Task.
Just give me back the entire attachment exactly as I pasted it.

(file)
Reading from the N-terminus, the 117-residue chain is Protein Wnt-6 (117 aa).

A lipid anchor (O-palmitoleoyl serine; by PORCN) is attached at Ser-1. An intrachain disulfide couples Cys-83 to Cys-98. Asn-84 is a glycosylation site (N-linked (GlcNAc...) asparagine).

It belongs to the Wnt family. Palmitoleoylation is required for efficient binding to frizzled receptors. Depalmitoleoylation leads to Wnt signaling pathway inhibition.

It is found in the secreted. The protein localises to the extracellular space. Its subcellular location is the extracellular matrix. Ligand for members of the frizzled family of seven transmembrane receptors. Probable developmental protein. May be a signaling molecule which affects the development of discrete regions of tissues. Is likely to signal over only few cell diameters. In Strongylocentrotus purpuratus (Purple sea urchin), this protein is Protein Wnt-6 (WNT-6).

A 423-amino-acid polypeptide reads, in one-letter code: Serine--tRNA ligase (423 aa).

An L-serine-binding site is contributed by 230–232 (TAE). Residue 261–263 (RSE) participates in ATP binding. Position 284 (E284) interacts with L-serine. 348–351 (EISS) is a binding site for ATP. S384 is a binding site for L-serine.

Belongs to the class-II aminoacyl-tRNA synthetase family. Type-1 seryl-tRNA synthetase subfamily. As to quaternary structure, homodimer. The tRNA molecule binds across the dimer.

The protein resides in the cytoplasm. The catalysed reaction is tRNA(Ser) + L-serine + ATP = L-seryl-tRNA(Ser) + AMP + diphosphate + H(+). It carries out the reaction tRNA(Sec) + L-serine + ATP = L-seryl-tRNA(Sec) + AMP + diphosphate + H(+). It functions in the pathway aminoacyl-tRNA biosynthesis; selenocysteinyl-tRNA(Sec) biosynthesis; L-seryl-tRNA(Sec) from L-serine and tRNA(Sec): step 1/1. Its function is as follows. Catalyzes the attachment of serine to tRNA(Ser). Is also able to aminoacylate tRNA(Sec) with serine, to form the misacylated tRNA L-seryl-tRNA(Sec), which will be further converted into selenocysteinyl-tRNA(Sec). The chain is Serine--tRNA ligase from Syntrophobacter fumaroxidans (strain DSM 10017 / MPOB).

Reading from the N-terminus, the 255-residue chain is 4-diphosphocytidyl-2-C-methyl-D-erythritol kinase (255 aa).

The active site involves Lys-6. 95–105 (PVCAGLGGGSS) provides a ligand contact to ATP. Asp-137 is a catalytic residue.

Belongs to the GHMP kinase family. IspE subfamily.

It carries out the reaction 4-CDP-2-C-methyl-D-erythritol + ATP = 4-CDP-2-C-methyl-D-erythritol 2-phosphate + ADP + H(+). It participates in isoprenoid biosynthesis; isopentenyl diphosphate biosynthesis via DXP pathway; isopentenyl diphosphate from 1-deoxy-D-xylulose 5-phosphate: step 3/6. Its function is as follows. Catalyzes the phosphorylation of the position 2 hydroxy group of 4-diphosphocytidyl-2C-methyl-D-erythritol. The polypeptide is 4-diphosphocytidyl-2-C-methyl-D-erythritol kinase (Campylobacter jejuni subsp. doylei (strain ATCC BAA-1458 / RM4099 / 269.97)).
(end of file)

Reading from the N-terminus, the 117-residue chain is Protein Wnt-6 (117 aa).

A lipid anchor (O-palmitoleoyl serine; by PORCN) is attached at Ser-1. An intrachain disulfide couples Cys-83 to Cys-98. Asn-84 is a glycosylation site (N-linked (GlcNAc...) asparagine).

It belongs to the Wnt family. Palmitoleoylation is required for efficient binding to frizzled receptors. Depalmitoleoylation leads to Wnt signaling pathway inhibition.

It is found in the secreted. The protein localises to the extracellular space. Its subcellular location is the extracellular matrix. Ligand for members of the frizzled family of seven transmembrane receptors. Probable developmental protein. May be a signaling molecule which affects the development of discrete regions of tissues. Is likely to signal over only few cell diameters. In Strongylocentrotus purpuratus (Purple sea urchin), this protein is Protein Wnt-6 (WNT-6).

A 423-amino-acid polypeptide reads, in one-letter code: Serine--tRNA ligase (423 aa).

An L-serine-binding site is contributed by 230–232 (TAE). Residue 261–263 (RSE) participates in ATP binding. Position 284 (E284) interacts with L-serine. 348–351 (EISS) is a binding site for ATP. S384 is a binding site for L-serine.

Belongs to the class-II aminoacyl-tRNA synthetase family. Type-1 seryl-tRNA synthetase subfamily. As to quaternary structure, homodimer. The tRNA molecule binds across the dimer.

The protein resides in the cytoplasm. The catalysed reaction is tRNA(Ser) + L-serine + ATP = L-seryl-tRNA(Ser) + AMP + diphosphate + H(+). It carries out the reaction tRNA(Sec) + L-serine + ATP = L-seryl-tRNA(Sec) + AMP + diphosphate + H(+). It functions in the pathway aminoacyl-tRNA biosynthesis; selenocysteinyl-tRNA(Sec) biosynthesis; L-seryl-tRNA(Sec) from L-serine and tRNA(Sec): step 1/1. Its function is as follows. Catalyzes the attachment of serine to tRNA(Ser). Is also able to aminoacylate tRNA(Sec) with serine, to form the misacylated tRNA L-seryl-tRNA(Sec), which will be further converted into selenocysteinyl-tRNA(Sec). The chain is Serine--tRNA ligase from Syntrophobacter fumaroxidans (strain DSM 10017 / MPOB).

Reading from the N-terminus, the 255-residue chain is 4-diphosphocytidyl-2-C-methyl-D-erythritol kinase (255 aa).

The active site involves Lys-6. 95–105 (PVCAGLGGGSS) provides a ligand contact to ATP. Asp-137 is a catalytic residue.

Belongs to the GHMP kinase family. IspE subfamily.

It carries out the reaction 4-CDP-2-C-methyl-D-erythritol + ATP = 4-CDP-2-C-methyl-D-erythritol 2-phosphate + ADP + H(+). It participates in isoprenoid biosynthesis; isopentenyl diphosphate biosynthesis via DXP pathway; isopentenyl diphosphate from 1-deoxy-D-xylulose 5-phosphate: step 3/6. Its function is as follows. Catalyzes the phosphorylation of the position 2 hydroxy group of 4-diphosphocytidyl-2C-methyl-D-erythritol. The polypeptide is 4-diphosphocytidyl-2-C-methyl-D-erythritol kinase (Campylobacter jejuni subsp. doylei (strain ATCC BAA-1458 / RM4099 / 269.97)).